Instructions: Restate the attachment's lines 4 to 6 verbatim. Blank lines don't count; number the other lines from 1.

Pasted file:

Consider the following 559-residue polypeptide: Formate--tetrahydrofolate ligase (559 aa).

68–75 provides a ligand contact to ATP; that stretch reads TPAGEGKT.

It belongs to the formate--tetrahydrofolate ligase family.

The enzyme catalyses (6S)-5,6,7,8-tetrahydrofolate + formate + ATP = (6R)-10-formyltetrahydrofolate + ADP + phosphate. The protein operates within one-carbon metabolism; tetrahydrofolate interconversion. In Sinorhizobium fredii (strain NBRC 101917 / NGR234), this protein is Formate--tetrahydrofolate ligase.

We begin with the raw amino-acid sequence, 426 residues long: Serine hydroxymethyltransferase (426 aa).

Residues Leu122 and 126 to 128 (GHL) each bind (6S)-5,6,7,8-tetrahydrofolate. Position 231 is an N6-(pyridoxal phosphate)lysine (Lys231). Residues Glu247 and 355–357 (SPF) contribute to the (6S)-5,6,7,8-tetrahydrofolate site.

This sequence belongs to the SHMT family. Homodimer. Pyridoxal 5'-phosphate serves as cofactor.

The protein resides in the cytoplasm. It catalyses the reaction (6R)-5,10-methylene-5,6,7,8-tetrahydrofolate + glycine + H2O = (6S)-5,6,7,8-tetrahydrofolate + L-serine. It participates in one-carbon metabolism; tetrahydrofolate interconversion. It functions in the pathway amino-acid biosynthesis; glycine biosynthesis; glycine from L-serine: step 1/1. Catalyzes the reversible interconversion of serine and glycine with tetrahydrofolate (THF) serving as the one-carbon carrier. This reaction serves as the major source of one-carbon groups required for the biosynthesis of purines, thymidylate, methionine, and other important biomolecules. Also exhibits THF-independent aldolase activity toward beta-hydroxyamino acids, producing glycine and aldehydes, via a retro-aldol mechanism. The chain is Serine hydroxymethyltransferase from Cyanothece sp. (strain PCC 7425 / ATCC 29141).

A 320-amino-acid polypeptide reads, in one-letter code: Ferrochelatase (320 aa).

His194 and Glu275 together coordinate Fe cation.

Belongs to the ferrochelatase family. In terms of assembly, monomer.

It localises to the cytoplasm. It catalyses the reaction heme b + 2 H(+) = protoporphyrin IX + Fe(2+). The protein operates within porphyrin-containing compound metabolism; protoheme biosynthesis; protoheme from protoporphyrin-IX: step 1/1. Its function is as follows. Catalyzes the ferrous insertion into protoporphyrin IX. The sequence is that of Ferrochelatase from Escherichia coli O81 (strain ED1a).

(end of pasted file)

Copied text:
The enzyme catalyses (6S)-5,6,7,8-tetrahydrofolate + formate + ATP = (6R)-10-formyltetrahydrofolate + ADP + phosphate. The protein operates within one-carbon metabolism; tetrahydrofolate interconversion. In Sinorhizobium fredii (strain NBRC 101917 / NGR234), this protein is Formate--tetrahydrofolate ligase.

We begin with the raw amino-acid sequence, 426 residues long: Serine hydroxymethyltransferase (426 aa).

Residues Leu122 and 126 to 128 (GHL) each bind (6S)-5,6,7,8-tetrahydrofolate. Position 231 is an N6-(pyridoxal phosphate)lysine (Lys231). Residues Glu247 and 355–357 (SPF) contribute to the (6S)-5,6,7,8-tetrahydrofolate site.